More riding home tonight, thinking about sitting, shifting my focus from my butt/pelvis to my back muscles, and using them to absorb shock...that seems to work. It seems almost silly to be thinking so hard about my body and how it's sitting during the 1.5 mile ride home. But in some ways, this is my cross to bear, fairly integral to how I interact with the world.
From a young age, I was breathtaking clumsy in my movements, unable to coordinate sensory input with the movements of my rapidly lengthening extremities. The doctors called it a deficit in fine and gross motor skills, prescribing years of occupational therapy to try to train into me skills that other children acquire unconsciously from a young age. The OT helped, but my parents went beyond that, enrolling me in piano and tap dancing lessons to help further train my arms and legs, hands and feet to be able to move with some semblance of rhythm, fluidity, and coordination.
It all worked, to the extent that I can move around fairly well without embarrassing myself too much, but I often get the sense that I'm wired differently than other people when it comes to moving my body through space. I don't take to new sports or physical games quickly, especially ones that involve new motor skills. Ball sports and gym class were always difficult for me, and never really held much interest anyways. With the things that I had enough interest to stick with a long time, a basic level of functionality always came with much difficulty and repetition, until I had built up enough muscle memory to do the required movements more or less automatically. If I don't have muscle memory yet for something, I need to take things slowly and pay extremely close attention to what I'm doing, or else things quickly snowball out of control. Perhaps this is why I stick with the same active hobbies year after year--new things don't come easily to me.
It makes sense that I took to road bicycling quickly, since on the whole it actually requires fairly little coordination and motor planning skills. You plant your butt on the seat and your feet on the pedals, put your hands on the bars, and off you go. The structure of the bicycle keeps everything in coordination. Of course, being graceful, and developing the handling skills to change direction quickly, such as might be required for off-road riding, takes some time, but the fundamentals of moving a bicycle through space don't require that much coordination.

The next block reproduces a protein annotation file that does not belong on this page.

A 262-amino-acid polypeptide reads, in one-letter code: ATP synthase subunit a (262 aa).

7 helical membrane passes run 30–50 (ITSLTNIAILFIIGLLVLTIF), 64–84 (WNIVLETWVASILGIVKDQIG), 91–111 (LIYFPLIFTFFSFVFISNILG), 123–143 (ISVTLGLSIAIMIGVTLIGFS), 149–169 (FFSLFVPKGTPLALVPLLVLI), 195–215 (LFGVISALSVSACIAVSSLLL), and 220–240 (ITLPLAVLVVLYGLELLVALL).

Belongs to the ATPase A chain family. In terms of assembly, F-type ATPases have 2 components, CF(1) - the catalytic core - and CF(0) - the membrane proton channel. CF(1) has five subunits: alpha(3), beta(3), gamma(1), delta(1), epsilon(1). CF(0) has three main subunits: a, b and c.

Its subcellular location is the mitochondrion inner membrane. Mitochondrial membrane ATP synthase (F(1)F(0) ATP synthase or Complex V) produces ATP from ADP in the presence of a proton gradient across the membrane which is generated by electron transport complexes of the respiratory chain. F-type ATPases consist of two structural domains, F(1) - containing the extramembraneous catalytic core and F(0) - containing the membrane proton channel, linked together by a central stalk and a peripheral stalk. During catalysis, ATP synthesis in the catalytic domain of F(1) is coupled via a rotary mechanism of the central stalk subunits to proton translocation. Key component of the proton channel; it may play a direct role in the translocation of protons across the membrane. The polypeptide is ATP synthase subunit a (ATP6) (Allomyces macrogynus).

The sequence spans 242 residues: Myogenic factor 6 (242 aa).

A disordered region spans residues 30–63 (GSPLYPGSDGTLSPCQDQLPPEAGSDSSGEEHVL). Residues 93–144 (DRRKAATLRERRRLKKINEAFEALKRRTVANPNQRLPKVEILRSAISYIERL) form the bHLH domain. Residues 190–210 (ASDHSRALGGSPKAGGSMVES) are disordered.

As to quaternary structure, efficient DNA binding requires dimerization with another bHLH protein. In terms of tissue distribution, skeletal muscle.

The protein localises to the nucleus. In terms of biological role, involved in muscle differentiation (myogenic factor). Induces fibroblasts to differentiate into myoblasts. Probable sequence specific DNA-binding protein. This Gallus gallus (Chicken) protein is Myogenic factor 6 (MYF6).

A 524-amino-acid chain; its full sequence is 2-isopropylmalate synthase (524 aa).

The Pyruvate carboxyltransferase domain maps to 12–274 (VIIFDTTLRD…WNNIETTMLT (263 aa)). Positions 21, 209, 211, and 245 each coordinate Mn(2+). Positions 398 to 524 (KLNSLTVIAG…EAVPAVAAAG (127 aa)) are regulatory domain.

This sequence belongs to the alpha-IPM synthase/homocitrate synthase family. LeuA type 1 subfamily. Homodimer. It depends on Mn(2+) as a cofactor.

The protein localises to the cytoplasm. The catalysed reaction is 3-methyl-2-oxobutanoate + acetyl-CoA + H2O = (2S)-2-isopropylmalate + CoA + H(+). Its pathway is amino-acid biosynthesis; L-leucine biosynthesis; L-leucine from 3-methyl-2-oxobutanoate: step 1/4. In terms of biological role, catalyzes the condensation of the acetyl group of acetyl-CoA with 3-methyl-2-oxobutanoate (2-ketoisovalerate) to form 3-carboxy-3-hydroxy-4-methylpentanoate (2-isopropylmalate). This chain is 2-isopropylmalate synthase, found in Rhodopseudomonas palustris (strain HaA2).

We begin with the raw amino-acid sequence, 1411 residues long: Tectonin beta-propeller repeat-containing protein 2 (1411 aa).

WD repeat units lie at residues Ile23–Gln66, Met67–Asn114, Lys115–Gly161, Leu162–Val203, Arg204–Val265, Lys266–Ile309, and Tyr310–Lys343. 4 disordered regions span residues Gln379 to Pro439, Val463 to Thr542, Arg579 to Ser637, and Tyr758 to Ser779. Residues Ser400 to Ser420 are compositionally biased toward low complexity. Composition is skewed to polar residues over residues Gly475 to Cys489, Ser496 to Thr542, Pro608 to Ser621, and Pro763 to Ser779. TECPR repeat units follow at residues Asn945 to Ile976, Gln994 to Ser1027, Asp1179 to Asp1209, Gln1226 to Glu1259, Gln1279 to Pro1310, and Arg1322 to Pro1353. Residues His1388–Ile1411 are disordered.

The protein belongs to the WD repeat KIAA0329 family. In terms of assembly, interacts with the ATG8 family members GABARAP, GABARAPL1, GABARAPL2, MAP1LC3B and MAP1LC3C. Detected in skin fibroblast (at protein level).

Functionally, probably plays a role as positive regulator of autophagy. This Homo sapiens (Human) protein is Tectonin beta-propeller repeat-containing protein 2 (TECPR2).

So you'd think, after almost 11 years (!) of cycling regularly, you'd think that I have most of the motor skills required for riding locked into muscle memory by now. But as I'm learning with bike fit, part of it is setting up the bicycle so that the bicycle matches your contact points, but part of it is training your body to sit on that bicycle and match those contact points. Of the last few years I've played around a lot with contact points, moving them up and down, forward and back, making them narrower or wider. Each time, I throw my body for a new loop, and the adjustment process can take a long time. During that more or less constant process, things which might be autonomic functions for other cyclists--like using your back muscles to absorb shock, for instance--are part of conscious thought for me. I don't necessarily remember to do them if I'm not thinking about it. Grace doesn't come easily, but is a process.
As I think through this process, think about how to match the bicycle to my body and the body to my bicycle, I constantly hear voices. I hear the voice of my mother, as I try to move too fast down the steep and rocky mountain trail that we're hiking together. The voice of my piano teacher, as my fingers trip over themselves playing a particularly complicated few bars. The voice of my tap dancing teacher, as I struggle to make my feet and my body match the rhythm of a step. As they reminded that clumsy little kid so many years before, it's about slowing down. Taking things one step, one note, one beat at a time. Think--really think--about where you're putting your hands, your feet, your fingers. Watch your balance and your center of gravity. Breathe.